Donna Herman said she lost her job as a nurse at Ascension Living HOPE, a senior living facility in Wichita, due to a requirement that all employees be vaccinated. She drove to the statehouse Monday to voice support for a bill providing moral, medical, religious exemptions for COVID-19 vaccine mandates. (Noah Taborda/Kansas Reflector)
TOPEKA — Kansans attending a rally supporting proposed legislation providing workers an out from federal COVID-19 vaccine mandates repeatedly denied vaccine efficacy research and said any mandate would threaten their way of life.
Many in attendance complained they had been personally impacted by vaccine requirements or would be affected by the mandates, including Donna Herman. She said she lost her job as a nurse at Ascension Living HOPE, a senior living facility in Wichita, because of a vaccination requirement for all employees.
Ascension via Christi set a deadline of Friday, Nov. 12, for employees to receive both the COVID-19 and the influenza vaccine to ensure the safety and peace of mind of those they are treating. Employees who did get vaccinated have been suspended pending compliance.
Herman, who refused both the flu and COVID-19 vaccine, drove from Wichita to represent herself and other employees who were laid off or quit.
“This isn’t right. We need to stand up and be heard because people need to have the right to make their own informed choice whether they want to take this or not,” Herman said. “I feel like we’re the majority but now we are no longer silent.”
As legislators gaveled in for a special session, more than 50 people gathered in the statehouse rotunda to protest vaccine mandates and pray for legislation to be considered beginning Monday. The House will consider a bill including the vaccine opt-out and penalties for employers who do not comply, with the Senate expected to follow suit on a similar bill that also provides unemployment benefits for individuals who lose their jobs because of vaccine mandates.
The U.S. Centers for Disease Control and Prevention have endorsed the preliminary vaccines and booster shots for all adults. The U.S Food and Drug Administration has approved vaccinations for everyone age 5 and up, as well as booster shots of the Moderna and Pfizer immunizations.
The decision was based on data indicating immune responses of children 5 through 11 years of age were comparable to those individuals 16- to 25-years-old. The FDA determined the vaccine was safe after a study of 3,100 children that showed no serious side effects.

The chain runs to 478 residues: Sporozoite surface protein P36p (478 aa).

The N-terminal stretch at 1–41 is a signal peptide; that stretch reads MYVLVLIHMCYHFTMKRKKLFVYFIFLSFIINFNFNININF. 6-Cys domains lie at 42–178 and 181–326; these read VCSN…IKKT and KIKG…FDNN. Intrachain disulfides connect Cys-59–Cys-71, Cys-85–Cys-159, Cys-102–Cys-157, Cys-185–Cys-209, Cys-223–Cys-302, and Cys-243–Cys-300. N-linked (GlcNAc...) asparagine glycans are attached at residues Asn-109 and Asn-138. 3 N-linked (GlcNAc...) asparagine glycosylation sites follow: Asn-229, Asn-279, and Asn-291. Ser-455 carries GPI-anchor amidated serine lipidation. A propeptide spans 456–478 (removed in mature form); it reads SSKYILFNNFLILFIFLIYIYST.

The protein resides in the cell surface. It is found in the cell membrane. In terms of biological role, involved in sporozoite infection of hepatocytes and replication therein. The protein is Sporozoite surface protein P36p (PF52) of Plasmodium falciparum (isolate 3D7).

Karen Rush, a rally attendee, brushed aside research, instead suggesting the vaccine lacked proper vetting and was still a major unknown.
“They haven’t even taken the necessary avenues of making this vaccine what it’s supposed to be — something that’s good for us to stop something bad. In so many cases that is absolutely not what’s happening,” Rush said. “My job, my livelihood, my standard of living, everything in my life is threatened at this point.”
More than 196 million, or 59%, of the country’s population are fully vaccinated against COVID-19. According to the Kansas Department of Health and Environment, 55.6% of Kansans have received one dose of the vaccine and 48.6% of the population have completed the vaccination series.
Rallygoers huddled together to pray before heading up to the Senate and House galleries to watch the debate. Once seated, they repeatedly interrupted the debate on the House floor by jeering, booing or laughing at those who opposed the bill.
House Speaker Run Ryckman admonished the crowd on both occasions for their outbursts. The anti-vaccination crowd then turned to silent commentary, raising one or both hands when opposed to what was said by legislators.
— Sherman Smith (@sherman_news) November 22, 2021
Dave DePue, an influential pastor who has led prayer groups at the capitol and volunteered as statehouse chaplain for 20 years, led the rallygoers in praying that political pressures do not alter the intentions of the proposed legislation.
“The committee heard from 300 people that came and testified so they crafted a bill that meets a middle of the road situation, but we have some people who would like more, and some don’t even want the bill to pass,” DePue said.
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